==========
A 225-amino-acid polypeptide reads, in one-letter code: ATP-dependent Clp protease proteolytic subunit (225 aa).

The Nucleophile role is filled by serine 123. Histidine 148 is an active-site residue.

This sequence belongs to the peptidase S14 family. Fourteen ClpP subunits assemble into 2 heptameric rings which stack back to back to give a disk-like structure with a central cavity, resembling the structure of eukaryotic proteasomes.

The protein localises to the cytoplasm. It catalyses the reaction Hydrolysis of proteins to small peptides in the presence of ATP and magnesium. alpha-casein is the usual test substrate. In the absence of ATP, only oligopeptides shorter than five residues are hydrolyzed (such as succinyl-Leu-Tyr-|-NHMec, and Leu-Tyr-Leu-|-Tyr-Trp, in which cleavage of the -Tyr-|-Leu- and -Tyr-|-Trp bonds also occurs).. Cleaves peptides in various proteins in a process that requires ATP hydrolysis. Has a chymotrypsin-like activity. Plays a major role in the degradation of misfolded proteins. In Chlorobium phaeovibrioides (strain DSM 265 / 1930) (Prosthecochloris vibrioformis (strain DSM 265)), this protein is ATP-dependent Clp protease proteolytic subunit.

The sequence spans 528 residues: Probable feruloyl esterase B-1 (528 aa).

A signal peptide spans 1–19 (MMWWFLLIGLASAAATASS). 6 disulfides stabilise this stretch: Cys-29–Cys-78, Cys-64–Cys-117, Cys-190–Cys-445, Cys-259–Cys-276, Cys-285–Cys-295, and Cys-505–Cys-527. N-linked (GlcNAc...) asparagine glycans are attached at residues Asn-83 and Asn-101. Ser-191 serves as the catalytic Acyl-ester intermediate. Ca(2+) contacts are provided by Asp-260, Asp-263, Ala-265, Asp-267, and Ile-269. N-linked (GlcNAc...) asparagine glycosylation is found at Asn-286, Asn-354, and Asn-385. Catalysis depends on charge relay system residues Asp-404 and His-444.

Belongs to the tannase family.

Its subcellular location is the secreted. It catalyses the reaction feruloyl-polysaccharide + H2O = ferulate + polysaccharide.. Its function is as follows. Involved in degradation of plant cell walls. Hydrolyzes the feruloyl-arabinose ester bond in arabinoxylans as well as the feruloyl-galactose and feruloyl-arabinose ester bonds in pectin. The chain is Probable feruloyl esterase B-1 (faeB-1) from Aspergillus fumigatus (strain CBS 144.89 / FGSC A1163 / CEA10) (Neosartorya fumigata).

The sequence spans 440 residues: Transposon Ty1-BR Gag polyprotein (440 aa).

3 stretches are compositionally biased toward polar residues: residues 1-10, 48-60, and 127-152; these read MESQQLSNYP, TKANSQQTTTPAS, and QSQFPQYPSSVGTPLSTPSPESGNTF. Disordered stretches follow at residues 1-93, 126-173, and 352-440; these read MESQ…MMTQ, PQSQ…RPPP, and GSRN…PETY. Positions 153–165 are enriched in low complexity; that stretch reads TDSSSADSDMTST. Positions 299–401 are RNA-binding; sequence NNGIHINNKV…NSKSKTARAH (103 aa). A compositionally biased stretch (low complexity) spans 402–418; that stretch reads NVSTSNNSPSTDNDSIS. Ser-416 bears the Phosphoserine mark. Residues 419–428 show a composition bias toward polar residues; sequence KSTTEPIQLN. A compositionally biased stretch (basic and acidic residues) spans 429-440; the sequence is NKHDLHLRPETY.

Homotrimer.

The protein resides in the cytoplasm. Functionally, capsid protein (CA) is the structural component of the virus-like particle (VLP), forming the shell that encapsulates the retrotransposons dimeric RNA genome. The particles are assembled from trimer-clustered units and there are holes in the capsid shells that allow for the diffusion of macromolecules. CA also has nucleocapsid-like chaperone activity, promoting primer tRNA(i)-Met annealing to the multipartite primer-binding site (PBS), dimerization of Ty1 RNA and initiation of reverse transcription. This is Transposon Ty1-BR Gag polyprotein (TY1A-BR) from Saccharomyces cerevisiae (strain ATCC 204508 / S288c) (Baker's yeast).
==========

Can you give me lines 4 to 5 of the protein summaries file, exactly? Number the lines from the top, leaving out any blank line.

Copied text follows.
The protein localises to the cytoplasm. It catalyses the reaction Hydrolysis of proteins to small peptides in the presence of ATP and magnesium. alpha-casein is the usual test substrate. In the absence of ATP, only oligopeptides shorter than five residues are hydrolyzed (such as succinyl-Leu-Tyr-|-NHMec, and Leu-Tyr-Leu-|-Tyr-Trp, in which cleavage of the -Tyr-|-Leu- and -Tyr-|-Trp bonds also occurs).. Cleaves peptides in various proteins in a process that requires ATP hydrolysis. Has a chymotrypsin-like activity. Plays a major role in the degradation of misfolded proteins. In Chlorobium phaeovibrioides (strain DSM 265 / 1930) (Prosthecochloris vibrioformis (strain DSM 265)), this protein is ATP-dependent Clp protease proteolytic subunit.

The sequence spans 528 residues: Probable feruloyl esterase B-1 (528 aa).